“Every time I look at my clients I see myself, seven years ago. I know how they feel because I’ve been through it, step by step,” Aldouri says. “I tell them, ‘Work so hard, because there is an opportunity waiting for you.’”

The road to this point has not been easy, Aldouri says. Like all refugees, he and his family did not choose to leave their home country. In the wake of the U.S.-led invasion of Iraq in 2003, crime and instability intensified in the family’s home city of Baghdad. In 2006, just short of his 16th birthday, Aldouri was kidnapped on his way to school. He was tortured for several days before his release on ransom.

The family fled to then-safe Syria, where an Iraqi citizen cannot legally work. They applied for refugee status through the United Nations while Aldouri’s father spent most of his life’s savings to support the family. After two and a half years of waiting and screening, they finally boarded a plane to the U.S.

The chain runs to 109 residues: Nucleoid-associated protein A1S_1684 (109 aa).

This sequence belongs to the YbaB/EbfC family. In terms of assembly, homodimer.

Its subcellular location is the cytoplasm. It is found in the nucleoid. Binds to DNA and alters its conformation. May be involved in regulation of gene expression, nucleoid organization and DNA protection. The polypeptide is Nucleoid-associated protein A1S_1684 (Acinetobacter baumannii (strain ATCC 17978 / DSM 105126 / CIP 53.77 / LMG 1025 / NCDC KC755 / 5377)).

The first months in the U.S. were difficult ones for his family, Aldouri says. He was 18 years old when he arrived and no one in his family spoke English. He started high school with his younger sister, and his father and older sister went to work at Walmart. Without a car, they had no choice but to take a two-hour public transportation route to work or walk the four and a half miles. For Aldouri’s father, who had been a successful self-employed airplane and car mechanic in Iraq, the transition was particularly painful.

In the days following their arrival, Catholic Charities helped them find housing and financial assistance while they got on their feet. The agency provides case management, English as a Second Language classes, transportation to doctors’ visits, cultural orientation, and help finding employment.

In spite of the language difficulties, Aldouri graduated from high school in the U.S. little less than a year after arriving. He took every job he could find to support the family, even starting up his own small business selling electronics at a flea market.